To make your panels, trim your Assuit so that its embellishments are centered (if you so desire), lay your lining fabric and Assuit flat on the floor or on a large table - patting them gently to make sure they're not stretched or wrinkled, and pin them to eachother along the edges. Cut them both to make the rectangles of your desired lenth plus a few inches or centimeters. Remember, you can always make it shorter, but once you cut it you can't make it longer. Sew the two layers together on the bottom and sides with a straight machine stitch, and then turn it right-side-out through the top openning. Iron your edges, and use a chopstick or pencil to push the corners out (trim off the corner edges of the fabric on the inside to prevent the fabric from bunching up).
Then you may want to "quilt" or topstitch the skirt panels with a straight machine stitch. This is just a way of preventing the lining and Assuit from billowing away from eachother, like a pillow case filled with air. Lay the ironed panels flat again and pin them together along the lines you will sew them, with your straigt pins perpendicular to your stitch direction (try not to harm the metal embroidery). Because my Assuit had verticle lines on it and a horizontal border on the bottom, I sewed along those lines. Then baste (the exact same straight stitch) the top edge closed. There is no video that shows this, but it's discussed in the previous and next videos.
For most bra and belt sets (bedlahs), the belt is not attached to the skirt so that different skirts can be worn with the same bedlah. Some trumpet skirts are embellished heavily themselves and are worn with no belt at all. However this costume is one of those odd exceptions, probably because temple skirts - another name for rectangular panel skirts, are fairly revealing and you really don't want them free to shift around. So my skirt panels will be attached to the bottom edges of the front and back belt panels.
The question is - do you embellish the belt panels first and then attach the skirt panels, or do you attach the skirt panels first and then embellish. The answer is determined by whether you ever intend to shorten or lengthen the skirt. Since the Assuit will likely have a decorative border on the bottom, you would not want to shorten it from the bottom - instead you'd have to change where it is attached to the belt. If your embellishment stitches all go through the skirt panel, it's more difficult to remove it without cutting or damaging the skirt panels. For my costume, I decided I would never change the length of the skirt, which makes it possible for me to use a sewing machine to attach the skirt panels to the belt panels - which is always more even and flat than a hand stitch.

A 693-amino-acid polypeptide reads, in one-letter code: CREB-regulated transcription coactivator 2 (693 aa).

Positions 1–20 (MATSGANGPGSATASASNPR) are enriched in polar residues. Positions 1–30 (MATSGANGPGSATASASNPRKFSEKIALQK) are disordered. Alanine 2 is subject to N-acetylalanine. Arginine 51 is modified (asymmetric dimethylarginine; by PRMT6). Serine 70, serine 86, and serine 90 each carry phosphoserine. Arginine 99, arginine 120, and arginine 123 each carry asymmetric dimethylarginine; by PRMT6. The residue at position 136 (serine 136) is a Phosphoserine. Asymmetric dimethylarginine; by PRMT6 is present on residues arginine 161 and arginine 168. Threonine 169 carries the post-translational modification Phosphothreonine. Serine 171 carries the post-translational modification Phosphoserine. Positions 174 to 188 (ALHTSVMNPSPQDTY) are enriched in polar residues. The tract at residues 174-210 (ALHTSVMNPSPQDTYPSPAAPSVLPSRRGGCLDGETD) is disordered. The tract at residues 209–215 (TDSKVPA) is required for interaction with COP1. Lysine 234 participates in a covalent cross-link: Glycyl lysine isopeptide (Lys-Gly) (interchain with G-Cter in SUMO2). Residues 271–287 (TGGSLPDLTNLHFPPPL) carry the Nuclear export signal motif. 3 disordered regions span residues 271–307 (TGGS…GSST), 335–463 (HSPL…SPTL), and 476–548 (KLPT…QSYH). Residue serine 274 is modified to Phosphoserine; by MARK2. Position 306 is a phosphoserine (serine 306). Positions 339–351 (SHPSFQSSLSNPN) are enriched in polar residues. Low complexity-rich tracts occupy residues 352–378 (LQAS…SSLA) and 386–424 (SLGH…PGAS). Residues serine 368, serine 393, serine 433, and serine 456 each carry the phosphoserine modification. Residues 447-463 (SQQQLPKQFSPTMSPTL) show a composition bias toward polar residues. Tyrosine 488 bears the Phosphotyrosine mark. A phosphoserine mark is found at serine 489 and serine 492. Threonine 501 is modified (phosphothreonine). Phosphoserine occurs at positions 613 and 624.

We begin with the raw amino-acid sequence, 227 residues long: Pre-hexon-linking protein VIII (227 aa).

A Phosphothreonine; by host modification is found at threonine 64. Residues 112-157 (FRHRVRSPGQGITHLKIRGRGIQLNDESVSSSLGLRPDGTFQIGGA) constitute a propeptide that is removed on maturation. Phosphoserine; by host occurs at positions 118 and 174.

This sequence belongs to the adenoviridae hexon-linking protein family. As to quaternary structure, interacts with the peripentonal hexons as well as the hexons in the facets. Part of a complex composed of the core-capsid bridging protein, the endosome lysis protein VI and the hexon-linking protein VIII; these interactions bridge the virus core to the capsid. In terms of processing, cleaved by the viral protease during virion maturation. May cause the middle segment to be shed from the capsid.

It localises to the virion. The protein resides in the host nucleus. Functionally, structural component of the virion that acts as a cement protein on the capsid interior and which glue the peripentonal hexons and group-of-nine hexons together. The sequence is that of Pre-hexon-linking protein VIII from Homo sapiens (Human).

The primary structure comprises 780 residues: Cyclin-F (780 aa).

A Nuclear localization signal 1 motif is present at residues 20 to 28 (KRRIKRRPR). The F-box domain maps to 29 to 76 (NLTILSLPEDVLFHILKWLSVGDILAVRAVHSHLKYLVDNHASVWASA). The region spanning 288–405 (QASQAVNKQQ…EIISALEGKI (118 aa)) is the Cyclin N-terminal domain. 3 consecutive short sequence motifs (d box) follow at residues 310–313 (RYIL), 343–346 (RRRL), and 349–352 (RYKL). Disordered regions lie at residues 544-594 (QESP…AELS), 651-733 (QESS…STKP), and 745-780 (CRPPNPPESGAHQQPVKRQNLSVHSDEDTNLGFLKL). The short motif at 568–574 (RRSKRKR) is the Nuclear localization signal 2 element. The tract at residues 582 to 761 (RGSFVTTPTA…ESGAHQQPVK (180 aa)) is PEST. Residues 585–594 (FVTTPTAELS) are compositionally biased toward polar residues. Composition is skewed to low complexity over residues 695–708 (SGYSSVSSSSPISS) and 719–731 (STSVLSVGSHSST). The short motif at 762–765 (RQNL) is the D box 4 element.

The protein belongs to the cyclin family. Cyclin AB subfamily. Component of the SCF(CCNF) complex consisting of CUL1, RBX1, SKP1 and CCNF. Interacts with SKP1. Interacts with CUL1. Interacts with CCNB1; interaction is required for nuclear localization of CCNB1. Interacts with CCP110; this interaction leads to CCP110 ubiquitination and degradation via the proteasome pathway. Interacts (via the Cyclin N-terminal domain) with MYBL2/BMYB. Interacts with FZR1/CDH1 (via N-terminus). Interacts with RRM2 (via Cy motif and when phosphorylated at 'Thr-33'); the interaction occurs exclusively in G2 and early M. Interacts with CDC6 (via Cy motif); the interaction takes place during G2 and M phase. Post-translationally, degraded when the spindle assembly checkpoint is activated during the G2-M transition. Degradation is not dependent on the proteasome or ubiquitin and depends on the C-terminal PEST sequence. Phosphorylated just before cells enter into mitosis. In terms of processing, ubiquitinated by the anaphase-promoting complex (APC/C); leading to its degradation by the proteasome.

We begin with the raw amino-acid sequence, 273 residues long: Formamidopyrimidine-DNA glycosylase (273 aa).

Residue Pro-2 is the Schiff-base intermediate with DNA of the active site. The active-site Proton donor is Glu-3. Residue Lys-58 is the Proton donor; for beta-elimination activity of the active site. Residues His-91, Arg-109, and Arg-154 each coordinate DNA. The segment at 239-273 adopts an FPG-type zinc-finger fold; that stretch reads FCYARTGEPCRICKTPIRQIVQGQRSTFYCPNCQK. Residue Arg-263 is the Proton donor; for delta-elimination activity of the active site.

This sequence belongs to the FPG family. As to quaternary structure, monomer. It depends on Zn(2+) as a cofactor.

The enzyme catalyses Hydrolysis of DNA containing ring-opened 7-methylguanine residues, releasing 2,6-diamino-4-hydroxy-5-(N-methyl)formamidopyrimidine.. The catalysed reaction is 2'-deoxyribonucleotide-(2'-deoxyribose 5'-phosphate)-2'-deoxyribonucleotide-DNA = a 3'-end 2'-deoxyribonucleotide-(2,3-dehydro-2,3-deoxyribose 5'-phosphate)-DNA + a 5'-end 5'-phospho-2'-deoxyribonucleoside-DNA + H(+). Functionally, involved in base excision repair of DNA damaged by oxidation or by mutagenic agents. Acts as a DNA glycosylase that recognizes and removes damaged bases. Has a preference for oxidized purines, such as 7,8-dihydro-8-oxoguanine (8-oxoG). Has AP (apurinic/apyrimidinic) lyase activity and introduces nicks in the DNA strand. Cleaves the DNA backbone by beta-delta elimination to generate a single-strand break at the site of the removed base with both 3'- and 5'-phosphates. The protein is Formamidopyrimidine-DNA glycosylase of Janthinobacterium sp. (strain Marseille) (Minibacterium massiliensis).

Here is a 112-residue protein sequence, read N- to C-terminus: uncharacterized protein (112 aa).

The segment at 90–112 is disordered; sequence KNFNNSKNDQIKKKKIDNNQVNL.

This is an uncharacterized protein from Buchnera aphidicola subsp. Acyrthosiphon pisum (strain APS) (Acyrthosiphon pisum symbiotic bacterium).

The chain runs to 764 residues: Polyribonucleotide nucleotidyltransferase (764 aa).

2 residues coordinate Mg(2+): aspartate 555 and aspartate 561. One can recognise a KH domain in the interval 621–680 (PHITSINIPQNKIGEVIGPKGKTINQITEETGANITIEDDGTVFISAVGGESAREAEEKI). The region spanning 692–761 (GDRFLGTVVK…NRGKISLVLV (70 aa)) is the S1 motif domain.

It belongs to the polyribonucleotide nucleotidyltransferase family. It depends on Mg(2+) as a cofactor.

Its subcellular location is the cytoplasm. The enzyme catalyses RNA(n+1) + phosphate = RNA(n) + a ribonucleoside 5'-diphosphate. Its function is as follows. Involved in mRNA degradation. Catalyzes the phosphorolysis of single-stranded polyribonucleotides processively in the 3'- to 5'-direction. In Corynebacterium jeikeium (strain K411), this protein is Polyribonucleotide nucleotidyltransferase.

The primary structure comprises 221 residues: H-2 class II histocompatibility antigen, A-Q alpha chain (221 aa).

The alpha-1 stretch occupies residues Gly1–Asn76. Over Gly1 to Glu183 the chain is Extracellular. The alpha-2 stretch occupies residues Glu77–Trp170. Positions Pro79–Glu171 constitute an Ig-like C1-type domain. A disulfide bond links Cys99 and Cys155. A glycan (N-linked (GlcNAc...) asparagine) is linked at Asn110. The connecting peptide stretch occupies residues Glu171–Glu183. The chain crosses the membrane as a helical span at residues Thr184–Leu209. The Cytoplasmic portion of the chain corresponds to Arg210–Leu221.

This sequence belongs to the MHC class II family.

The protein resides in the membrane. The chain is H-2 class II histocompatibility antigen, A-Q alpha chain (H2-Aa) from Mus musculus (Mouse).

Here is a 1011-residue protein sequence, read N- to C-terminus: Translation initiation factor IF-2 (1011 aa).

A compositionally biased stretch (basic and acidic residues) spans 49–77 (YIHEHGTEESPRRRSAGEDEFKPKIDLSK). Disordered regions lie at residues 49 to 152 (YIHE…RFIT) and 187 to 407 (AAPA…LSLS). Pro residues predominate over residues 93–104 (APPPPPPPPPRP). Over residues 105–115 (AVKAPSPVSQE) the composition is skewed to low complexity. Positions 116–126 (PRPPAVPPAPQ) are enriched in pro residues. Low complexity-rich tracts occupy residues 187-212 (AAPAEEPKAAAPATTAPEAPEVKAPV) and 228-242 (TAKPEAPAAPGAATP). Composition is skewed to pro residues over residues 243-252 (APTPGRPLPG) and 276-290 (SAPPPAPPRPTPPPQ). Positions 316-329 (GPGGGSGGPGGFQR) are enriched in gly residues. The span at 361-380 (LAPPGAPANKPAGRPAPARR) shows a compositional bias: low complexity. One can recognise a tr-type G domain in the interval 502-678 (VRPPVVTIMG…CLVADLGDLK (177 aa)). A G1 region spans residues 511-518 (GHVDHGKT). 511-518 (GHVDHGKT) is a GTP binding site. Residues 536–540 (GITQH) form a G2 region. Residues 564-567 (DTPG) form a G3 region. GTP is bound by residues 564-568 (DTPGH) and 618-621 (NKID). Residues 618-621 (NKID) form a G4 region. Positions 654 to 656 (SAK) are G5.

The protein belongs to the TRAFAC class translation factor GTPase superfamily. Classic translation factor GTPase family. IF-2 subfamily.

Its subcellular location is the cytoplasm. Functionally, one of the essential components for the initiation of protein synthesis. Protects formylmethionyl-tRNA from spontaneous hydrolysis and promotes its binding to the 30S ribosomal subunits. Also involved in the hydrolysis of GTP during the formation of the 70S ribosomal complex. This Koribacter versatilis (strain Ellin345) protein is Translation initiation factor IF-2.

The belt and skirt combo I designed opens on the right with hook and bar closures and is hand sewn together on the left (I'm right handed). I put the bra and the belt on my dress form and I started attaching my swags of pearls. I wanted the belt to echo the bra - with a center emblem and two strands of pearls draping to either side. Since the two swags on the right side would overlap the closure, I had to make the two strands detatchable from the center emblem. I used hook and eyes, with the eyes sewn to the center emblem, and the hooks attached to the ends of the pearl strands. Then on either side, I attached the front and back skirt panels from the bottom of the belt to about eight inches down for the sake of modesty. On the left side the skirt panels are simply sewn together. On right side I sewed on snaps so that I could get in and out of the costume.
A dress form can be a helpful tool, allowing you to see how strands look when draped, but unfortunately it is not a perfect replica of the human body. When it comes to tailoring, always try it on and mark where things line up with pins or a removable mark (chalk, fabric pencil, soap shard). In the final video in the series, I discuss all of these things.
Here is a video of me performing in the finished costume at the Rakkasah East bellydance festival, in October of 2012. I performed to the band Efendi to the songs Habibi Ya Aini and Samra Ya Samra, with a drum solo in between.